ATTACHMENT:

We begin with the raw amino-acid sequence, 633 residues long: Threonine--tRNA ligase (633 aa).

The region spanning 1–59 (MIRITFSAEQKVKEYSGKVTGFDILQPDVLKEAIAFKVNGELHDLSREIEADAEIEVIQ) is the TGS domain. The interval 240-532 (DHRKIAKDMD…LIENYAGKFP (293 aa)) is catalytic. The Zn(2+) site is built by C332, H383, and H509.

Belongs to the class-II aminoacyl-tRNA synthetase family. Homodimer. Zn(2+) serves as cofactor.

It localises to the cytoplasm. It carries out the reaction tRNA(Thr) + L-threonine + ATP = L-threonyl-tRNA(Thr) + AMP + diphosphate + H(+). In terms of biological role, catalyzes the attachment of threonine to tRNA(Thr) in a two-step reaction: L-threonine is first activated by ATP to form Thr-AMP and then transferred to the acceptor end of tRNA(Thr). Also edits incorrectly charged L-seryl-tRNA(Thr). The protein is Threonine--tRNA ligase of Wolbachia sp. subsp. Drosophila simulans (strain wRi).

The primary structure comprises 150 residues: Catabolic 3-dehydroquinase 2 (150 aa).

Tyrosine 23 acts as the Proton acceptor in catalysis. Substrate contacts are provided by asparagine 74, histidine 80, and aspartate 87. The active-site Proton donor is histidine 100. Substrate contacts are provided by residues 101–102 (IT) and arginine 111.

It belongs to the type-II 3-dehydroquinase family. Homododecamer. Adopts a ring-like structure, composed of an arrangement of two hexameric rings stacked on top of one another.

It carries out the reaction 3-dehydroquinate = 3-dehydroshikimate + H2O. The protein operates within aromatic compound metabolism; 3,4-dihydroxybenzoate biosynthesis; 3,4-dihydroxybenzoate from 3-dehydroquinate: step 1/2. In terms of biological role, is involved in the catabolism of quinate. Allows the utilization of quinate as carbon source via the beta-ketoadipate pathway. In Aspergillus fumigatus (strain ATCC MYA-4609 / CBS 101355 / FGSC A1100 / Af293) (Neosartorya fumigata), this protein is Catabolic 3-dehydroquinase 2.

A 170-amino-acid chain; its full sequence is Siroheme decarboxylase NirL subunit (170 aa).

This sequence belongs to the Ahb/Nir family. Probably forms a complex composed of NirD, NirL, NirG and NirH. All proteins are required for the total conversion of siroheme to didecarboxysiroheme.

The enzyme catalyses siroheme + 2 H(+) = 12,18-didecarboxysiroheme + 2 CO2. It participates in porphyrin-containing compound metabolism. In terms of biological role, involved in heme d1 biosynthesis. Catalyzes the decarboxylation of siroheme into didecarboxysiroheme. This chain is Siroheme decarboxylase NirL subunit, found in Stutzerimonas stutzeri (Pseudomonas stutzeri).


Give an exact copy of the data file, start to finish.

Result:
We begin with the raw amino-acid sequence, 633 residues long: Threonine--tRNA ligase (633 aa).

The region spanning 1–59 (MIRITFSAEQKVKEYSGKVTGFDILQPDVLKEAIAFKVNGELHDLSREIEADAEIEVIQ) is the TGS domain. The interval 240-532 (DHRKIAKDMD…LIENYAGKFP (293 aa)) is catalytic. The Zn(2+) site is built by C332, H383, and H509.

Belongs to the class-II aminoacyl-tRNA synthetase family. Homodimer. Zn(2+) serves as cofactor.

It localises to the cytoplasm. It carries out the reaction tRNA(Thr) + L-threonine + ATP = L-threonyl-tRNA(Thr) + AMP + diphosphate + H(+). In terms of biological role, catalyzes the attachment of threonine to tRNA(Thr) in a two-step reaction: L-threonine is first activated by ATP to form Thr-AMP and then transferred to the acceptor end of tRNA(Thr). Also edits incorrectly charged L-seryl-tRNA(Thr). The protein is Threonine--tRNA ligase of Wolbachia sp. subsp. Drosophila simulans (strain wRi).

The primary structure comprises 150 residues: Catabolic 3-dehydroquinase 2 (150 aa).

Tyrosine 23 acts as the Proton acceptor in catalysis. Substrate contacts are provided by asparagine 74, histidine 80, and aspartate 87. The active-site Proton donor is histidine 100. Substrate contacts are provided by residues 101–102 (IT) and arginine 111.

It belongs to the type-II 3-dehydroquinase family. Homododecamer. Adopts a ring-like structure, composed of an arrangement of two hexameric rings stacked on top of one another.

It carries out the reaction 3-dehydroquinate = 3-dehydroshikimate + H2O. The protein operates within aromatic compound metabolism; 3,4-dihydroxybenzoate biosynthesis; 3,4-dihydroxybenzoate from 3-dehydroquinate: step 1/2. In terms of biological role, is involved in the catabolism of quinate. Allows the utilization of quinate as carbon source via the beta-ketoadipate pathway. In Aspergillus fumigatus (strain ATCC MYA-4609 / CBS 101355 / FGSC A1100 / Af293) (Neosartorya fumigata), this protein is Catabolic 3-dehydroquinase 2.

A 170-amino-acid chain; its full sequence is Siroheme decarboxylase NirL subunit (170 aa).

This sequence belongs to the Ahb/Nir family. Probably forms a complex composed of NirD, NirL, NirG and NirH. All proteins are required for the total conversion of siroheme to didecarboxysiroheme.

The enzyme catalyses siroheme + 2 H(+) = 12,18-didecarboxysiroheme + 2 CO2. It participates in porphyrin-containing compound metabolism. In terms of biological role, involved in heme d1 biosynthesis. Catalyzes the decarboxylation of siroheme into didecarboxysiroheme. This chain is Siroheme decarboxylase NirL subunit, found in Stutzerimonas stutzeri (Pseudomonas stutzeri).